The Henley Passport Index for 2020 reveals Japan, Singapore and South Korea occupying the top three spots, while the United Arab Emirates leapt to 18th place--a leap of 47 over the past 10 years.
Holders of a UAE passport can now (in normal times) travel visa-free to 171 countries. For the second year running, Japan is number one, with access to 191 countries. In 2010 Japan was in 6th place.
Singapore holds on to the second spot, with 190 countries. In 2010 the country was 9th in the Henley ranking. Ten years ago the UK was first, and now sits at 7th on the list alongside the US, Norway, Belgium and Switzerland, with visa-free travel to 185 countries.
With 3.5bn people, nearly half the global population, presently living in voluntary or mandatory confinement, the latest results from the index raise challenging questions about what travel freedom and global mobility really mean, both currently and in a deeply uncertain post-pandemic future."
The top 10 in the Henley Passport Index for 2020 consists of:
1. Japan (visa-free travel to 191 countries)
2. Singapore (190)
3. South Korea, Germany (189)
4. Italy, Finland, Spain, Luxembourg (188)
5. Denmark, Austria (187)
6. Sweden, France, Ireland, The Netherlands, Portugal (186)
7. US, UK, Belgium, Norway, Switzerland (185)
8. Czech Republic, Greece, Malta, New Zealand (184)
9. Canada, Australia (183)
10. Hungary (182)
Japan's passport continues to hold the top spot on the Henley Passport Index as we enter the second quarter of 2020, but the reality is that current stringent travel restrictions mean that most non-essential travel for Japanese nationals is heavily curtailed.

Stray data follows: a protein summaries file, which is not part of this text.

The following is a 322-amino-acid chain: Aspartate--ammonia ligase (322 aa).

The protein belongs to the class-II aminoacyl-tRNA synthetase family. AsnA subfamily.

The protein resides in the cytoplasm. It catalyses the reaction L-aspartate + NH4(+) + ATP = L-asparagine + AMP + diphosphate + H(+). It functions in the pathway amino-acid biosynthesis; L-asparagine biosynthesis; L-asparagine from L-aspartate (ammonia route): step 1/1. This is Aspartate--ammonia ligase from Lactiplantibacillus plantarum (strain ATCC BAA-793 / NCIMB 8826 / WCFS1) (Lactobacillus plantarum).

This is true for almost every country of course, as more travel bans are implemented daily, and ever-more stringent coronavirus lockdown regulations are imposed by governments worldwide.
Henley said the latest results from the index — which is based on exclusive data from the International Air Transport Association (IATA) — raise "challenging questions" about what freedom of travel will really mean even in the post-pandemic world.
Philippe Amarante, managing partner for Henley & Partners Dubai office, said: "With 3.5bn people, nearly half the global population, presently living in voluntary or mandatory confinement, the latest results from the index raise challenging questions about what travel freedom and global mobility really mean, both currently and in a deeply uncertain post-pandemic future."
Dr. Christian H. Kaelin, chairman of Henley & Partners and the inventor of the passport index concept, points out that in an unprecedented global health emergency such as this, relative passport strength becomes temporarily meaningless.
"A Swiss citizen can, in theory, travel to 185 destinations around the world without needing a visa in advance, but the last few weeks have made it apparent that travel freedom is contingent on factors that occasionally can be utterly beyond our control. This is, of course, something that citizens of countries with weak passports in the lower ranks of the index are all too familiar with."
"As public health concerns and security rightfully take precedence over all else now, even within the otherwise borderless EU, this is an opportunity to reflect on what freedom of movement and citizenship essentially mean for those of us who have perhaps taken them for granted in the past," he added.